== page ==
Referring to a Canadian Warship
Referring to a Canadian Warship
Since the early days of sail, seamen have developed terms and expressions peculiar to the environment in which they live and work and the vessels in which they serve. This terminology, which is dear to their hearts, is often misused by non naval personnel, amateur and professional historians and sometimes by other seamen.
What follows is an explanation of some of this terminology as well as selected customs and traditions of the Canadian Naval Service, with examples of proper usage of terms and phrases that relate to Her Majesty's Canadian Ships.
A "ship" is a vessel designed to travel on the oceans of the world. A "boat" is a small craft carried on board a ship. By naval tradition, a submarine is referred to as a "boat" although she is a fully fledged warship.
A "warship" is a vessel specifically designed, or converted, to be a ship of war. In other words, she is a vessel which by her armament can fight other warships or impose her will on unarmed vessels.
A warship is placed "in commission" by her Commanding Officer designate, when he or she receives an order to do so. This order would originate with the Minister of National Defense.
A warship in commission has:
~ a "commissioning pennant";
~ an official badge (not a crest);
~ a pendant number to wear on her hull;
~ a Commanding Officer plus a crew consisting of personnel from mainly naval occupations;
~ the right to wear the Maritime Command flag as a Jack and the national flag as an ensign;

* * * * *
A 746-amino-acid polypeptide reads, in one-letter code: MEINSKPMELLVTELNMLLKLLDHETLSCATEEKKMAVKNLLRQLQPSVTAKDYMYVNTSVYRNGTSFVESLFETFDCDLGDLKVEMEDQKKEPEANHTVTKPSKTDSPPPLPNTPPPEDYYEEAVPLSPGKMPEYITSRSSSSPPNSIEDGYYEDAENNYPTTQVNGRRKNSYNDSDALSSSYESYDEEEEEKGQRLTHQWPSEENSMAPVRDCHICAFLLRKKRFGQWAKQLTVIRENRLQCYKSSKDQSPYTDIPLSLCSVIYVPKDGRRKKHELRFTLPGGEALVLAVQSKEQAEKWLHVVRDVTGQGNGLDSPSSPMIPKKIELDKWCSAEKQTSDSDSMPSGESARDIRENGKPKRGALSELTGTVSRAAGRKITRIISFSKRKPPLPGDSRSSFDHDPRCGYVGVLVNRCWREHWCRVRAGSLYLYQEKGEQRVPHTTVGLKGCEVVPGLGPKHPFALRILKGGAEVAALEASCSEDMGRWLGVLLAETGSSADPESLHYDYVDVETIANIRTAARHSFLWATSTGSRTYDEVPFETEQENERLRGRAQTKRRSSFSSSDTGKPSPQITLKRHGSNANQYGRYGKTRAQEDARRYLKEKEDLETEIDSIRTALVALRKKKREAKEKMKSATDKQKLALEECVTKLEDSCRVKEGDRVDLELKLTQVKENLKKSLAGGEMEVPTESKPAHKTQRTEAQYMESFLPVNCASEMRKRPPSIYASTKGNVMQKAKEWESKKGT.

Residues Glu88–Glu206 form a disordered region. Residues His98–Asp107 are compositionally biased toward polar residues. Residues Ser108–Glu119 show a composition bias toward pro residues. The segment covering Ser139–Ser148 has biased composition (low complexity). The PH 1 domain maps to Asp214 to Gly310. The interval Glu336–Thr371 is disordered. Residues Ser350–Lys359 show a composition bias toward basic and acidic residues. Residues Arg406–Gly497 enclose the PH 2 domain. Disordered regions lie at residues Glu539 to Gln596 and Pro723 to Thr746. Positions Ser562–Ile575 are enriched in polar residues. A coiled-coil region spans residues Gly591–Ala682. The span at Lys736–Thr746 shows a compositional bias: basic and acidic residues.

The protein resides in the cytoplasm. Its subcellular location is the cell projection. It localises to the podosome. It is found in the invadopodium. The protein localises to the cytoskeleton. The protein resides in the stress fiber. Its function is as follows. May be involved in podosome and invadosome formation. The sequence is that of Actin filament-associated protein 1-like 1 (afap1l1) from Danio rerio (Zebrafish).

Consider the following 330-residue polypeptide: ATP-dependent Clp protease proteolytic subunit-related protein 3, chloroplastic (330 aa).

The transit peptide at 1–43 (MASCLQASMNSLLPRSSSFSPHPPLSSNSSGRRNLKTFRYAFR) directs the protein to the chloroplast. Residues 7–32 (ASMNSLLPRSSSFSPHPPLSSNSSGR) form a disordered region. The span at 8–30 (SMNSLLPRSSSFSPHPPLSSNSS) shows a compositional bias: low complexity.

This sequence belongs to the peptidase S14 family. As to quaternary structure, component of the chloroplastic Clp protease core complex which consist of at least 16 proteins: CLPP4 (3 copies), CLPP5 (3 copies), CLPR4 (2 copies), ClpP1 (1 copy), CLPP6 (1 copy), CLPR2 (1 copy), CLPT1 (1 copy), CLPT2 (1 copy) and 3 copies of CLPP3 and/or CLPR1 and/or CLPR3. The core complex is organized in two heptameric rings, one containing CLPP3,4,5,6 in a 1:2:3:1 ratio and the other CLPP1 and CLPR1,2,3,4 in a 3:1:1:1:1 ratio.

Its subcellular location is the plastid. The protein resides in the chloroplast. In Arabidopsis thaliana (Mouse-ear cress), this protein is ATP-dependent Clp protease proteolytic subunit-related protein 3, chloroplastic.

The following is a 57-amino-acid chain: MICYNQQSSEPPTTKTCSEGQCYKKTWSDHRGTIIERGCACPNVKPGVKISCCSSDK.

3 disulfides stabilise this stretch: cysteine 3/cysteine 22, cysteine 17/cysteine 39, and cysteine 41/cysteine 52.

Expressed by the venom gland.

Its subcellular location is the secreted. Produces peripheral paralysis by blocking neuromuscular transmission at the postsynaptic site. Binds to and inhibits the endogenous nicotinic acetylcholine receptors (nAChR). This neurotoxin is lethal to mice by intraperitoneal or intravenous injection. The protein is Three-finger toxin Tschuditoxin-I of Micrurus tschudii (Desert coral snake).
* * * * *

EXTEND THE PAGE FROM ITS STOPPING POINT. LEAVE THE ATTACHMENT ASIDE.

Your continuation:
~ and the right to the title Her Majesty's Canadian Ship, abbreviated HMCS.
Museum ships like HAIDA and SACKVILLE are not in commission and technically should not employ the title HMCS nor fly a commissioning pennant. They both do so with special permission.
Naval Reserve Divisions, like HMCS TECUMSEH in Calgary, are the last of the Royal Canadian Navy's "stone frigates" or shore establishments. Each Division is still considered to be a "ship" and is treated as such by the ship's company. For example, the Commanding Oficer of each one is entitled to be "piped" (a form of salute given by a Boatswains's call), each time he arrives on board or departs.
When her service is finished, a warship is "paid off" by her Commanding Officer. The Jack, Ensign and commissioning pennant are hauled down and the pendant number is often painted over. In addition, her badge and bell should be removed. The term "decommission" is used when referring to Canadian warships.
When a warship pays off, she no longer has the right to use the title HMCS. From this point on, she is referred to in any of the following ways, as appropriate:
~ the former (Canadian) destroyer HURON;
~ the hulk HURON, a former warship:
~ the former warship HURON; OR
~ the former HMCS HURON.
In addition, when a warship pays off, she is no longer entitled to her badge. This applies to those former warships sold and used as breakwaters, e.g. the former destroyer GATINEAU H61; as well as those sunk and used as diving sites over the past few years, e.g. the hulk SASKATCHEWAN, 262.
When a warship is sunk by enemy action or by accident, the wreck belongs to the Federal Government forever. The wreck can become a grave site and permission is required to dive on this site. Unless prior written permission is received, no articles or artifacts can be removed from the wreck.